At the beginning of the year, I read Mark Manson’s Subtle Art of Not Giving a F*ck (which I highly recommend by the way). In it, he shares his story about wanting to be a rockstar but later realising that he was only in love with the idea of being a rockstar. He wasn’t in love with the endless hours of practice, playing in empty, sweaty bars, and sleeping on dirty couches that it would take to get there.
The biggest bands and artists aren’t in love with the destination of being famous or rich. They’re in love with music. And they’re in love with the process of making music. Practicing, learning, and getting better.
We’re often so married to, so blindingly in love with the outcome that we forget it’s not even about that. It’s about who we have to grow into as a person to get there. And chances are by the time you do get there, you will have a different destination anyway.
Charles and his triangle
When I was studying at art college we had a lecturer named Charles. I’ll never forget the day he showed us his art. One piece, in particular, was a massive triangle sketched in charcoal. He told us about the incredible artistic journey and endless hours that went into this artwork. I remember muffled laughter and sniggering. It was a triangle. A triangle. How difficult could it possibly have been to get to that?!
We often joked about Charles and his triangle for years afterwards. The depth of what he was telling us lost on our young ears and immature minds.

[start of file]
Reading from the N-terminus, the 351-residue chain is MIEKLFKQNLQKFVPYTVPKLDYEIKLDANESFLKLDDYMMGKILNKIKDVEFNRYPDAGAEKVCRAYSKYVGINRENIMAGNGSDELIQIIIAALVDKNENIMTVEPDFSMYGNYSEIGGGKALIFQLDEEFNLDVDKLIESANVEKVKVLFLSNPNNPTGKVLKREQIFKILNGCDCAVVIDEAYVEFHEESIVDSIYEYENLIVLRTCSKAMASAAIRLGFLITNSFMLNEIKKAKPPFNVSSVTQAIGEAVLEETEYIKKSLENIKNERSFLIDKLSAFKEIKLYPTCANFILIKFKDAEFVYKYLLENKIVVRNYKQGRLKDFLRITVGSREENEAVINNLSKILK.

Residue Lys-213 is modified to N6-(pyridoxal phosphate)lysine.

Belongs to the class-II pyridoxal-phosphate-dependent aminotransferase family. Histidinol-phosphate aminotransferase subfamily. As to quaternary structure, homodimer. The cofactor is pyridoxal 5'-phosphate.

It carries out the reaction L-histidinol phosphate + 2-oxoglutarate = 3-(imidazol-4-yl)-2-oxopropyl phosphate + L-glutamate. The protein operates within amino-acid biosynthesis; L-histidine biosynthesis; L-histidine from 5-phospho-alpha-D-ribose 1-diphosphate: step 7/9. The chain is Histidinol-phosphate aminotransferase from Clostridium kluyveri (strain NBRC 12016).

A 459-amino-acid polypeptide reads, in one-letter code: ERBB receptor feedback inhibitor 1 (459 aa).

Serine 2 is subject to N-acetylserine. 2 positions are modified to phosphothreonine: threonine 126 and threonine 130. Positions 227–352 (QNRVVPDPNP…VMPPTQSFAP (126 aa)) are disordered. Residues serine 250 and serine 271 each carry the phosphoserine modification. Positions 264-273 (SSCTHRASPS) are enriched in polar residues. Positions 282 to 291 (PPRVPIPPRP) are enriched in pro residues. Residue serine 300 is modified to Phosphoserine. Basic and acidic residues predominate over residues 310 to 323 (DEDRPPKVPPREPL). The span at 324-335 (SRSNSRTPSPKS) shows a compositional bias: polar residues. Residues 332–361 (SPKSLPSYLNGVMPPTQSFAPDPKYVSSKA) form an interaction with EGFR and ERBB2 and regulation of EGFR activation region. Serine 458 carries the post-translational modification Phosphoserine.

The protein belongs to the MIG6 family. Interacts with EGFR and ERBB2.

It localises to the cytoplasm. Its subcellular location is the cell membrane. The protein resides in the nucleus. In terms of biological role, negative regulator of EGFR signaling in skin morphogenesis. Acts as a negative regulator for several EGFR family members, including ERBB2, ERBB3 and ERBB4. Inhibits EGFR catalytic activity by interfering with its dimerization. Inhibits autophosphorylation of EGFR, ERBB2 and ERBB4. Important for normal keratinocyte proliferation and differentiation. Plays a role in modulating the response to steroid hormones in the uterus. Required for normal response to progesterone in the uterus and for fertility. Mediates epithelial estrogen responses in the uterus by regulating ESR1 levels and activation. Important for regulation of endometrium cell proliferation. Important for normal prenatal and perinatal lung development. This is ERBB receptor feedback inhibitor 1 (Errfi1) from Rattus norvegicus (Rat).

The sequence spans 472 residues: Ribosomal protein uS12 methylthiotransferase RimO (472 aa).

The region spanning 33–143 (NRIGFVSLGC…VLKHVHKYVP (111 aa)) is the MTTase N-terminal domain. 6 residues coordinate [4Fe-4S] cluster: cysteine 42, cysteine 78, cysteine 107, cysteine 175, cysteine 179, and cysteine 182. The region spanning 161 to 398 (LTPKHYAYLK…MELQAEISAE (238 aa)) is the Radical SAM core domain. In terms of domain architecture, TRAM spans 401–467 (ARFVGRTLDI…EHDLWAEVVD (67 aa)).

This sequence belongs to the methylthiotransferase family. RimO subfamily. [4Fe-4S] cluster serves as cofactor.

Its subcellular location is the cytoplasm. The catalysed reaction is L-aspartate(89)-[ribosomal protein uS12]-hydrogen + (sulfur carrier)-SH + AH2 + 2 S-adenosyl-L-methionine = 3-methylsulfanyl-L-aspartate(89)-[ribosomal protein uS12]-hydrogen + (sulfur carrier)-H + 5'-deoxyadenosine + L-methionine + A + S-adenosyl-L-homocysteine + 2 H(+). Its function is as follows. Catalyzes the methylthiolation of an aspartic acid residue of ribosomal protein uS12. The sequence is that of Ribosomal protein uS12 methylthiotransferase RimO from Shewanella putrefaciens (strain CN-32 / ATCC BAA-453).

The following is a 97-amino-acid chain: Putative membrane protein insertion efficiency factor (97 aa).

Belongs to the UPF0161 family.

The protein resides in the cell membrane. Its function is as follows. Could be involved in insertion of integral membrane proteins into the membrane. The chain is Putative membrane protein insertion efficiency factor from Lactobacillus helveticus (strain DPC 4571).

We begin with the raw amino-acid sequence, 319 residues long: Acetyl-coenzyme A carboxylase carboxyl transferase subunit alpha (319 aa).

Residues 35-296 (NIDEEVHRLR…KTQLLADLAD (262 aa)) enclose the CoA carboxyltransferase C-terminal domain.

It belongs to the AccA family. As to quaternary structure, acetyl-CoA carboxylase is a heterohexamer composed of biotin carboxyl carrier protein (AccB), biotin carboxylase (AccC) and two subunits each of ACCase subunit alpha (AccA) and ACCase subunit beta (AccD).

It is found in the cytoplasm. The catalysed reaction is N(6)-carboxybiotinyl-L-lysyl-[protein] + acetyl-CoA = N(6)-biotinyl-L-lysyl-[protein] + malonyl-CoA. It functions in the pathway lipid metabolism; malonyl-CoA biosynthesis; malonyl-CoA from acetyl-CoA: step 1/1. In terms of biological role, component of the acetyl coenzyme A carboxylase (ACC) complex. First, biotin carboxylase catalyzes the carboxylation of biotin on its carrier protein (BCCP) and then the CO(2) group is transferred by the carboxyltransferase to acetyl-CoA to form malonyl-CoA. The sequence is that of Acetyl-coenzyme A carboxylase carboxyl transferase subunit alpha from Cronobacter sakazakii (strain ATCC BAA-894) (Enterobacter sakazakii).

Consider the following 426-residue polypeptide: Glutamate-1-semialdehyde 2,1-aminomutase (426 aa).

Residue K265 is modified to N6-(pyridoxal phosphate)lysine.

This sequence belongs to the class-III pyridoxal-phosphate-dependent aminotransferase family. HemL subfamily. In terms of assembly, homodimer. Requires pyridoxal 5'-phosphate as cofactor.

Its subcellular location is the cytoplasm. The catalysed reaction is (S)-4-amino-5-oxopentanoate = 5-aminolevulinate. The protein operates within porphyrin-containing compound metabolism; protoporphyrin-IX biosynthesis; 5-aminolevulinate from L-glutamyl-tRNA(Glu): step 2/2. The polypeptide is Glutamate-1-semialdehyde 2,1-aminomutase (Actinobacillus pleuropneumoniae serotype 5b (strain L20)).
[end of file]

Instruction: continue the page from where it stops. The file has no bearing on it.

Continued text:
Only now on reflection do I realize the importance of what he was trying to tell me that day. The journey is everything. Not the outcome. The growth he had experienced as an artist during his process far outweighed the final artifact. It was a life lesson that I was too ignorant to digest. I get it now. Thanks Charles.
Buzz Aldrin fell into a deep depression after returning home from the first moon landing (again with the moon, Martin?). What do you do after reaching the pinnacle of your life’s work? I can only imagine the blood, sweat and literal tears that went into the training and preparation for a task as monumental as that.
And then you return… and… nothing. Nothing can compare to that experience. No event or moment in his life could even come close. How important could a kid’s party be when you’ve just returned from the Moon?
And so it applies to every huge goal that we aim for in life. We often arrive there (assuming we do make it), and enjoy it for a moment, only to find we now want the next thing. But to enjoy the journey? That’s far more rewarding. Because the reward isn’t a once-off. It’s ongoing and limitless.
Fall in love with the problem, not the solution
The same applies to business. If you are on a journey to any goal, then every step you take is one closer than yesterday. Be enamoured with the idea that it will never be perfect. You may never even get there. You’ll always be tweaking and adjusting. Always be refining and sharpening. But you’ll be learning and growing.
Fall in love with the journey. And see who you become on your way there… it may astound you and send you in a different direction anyway.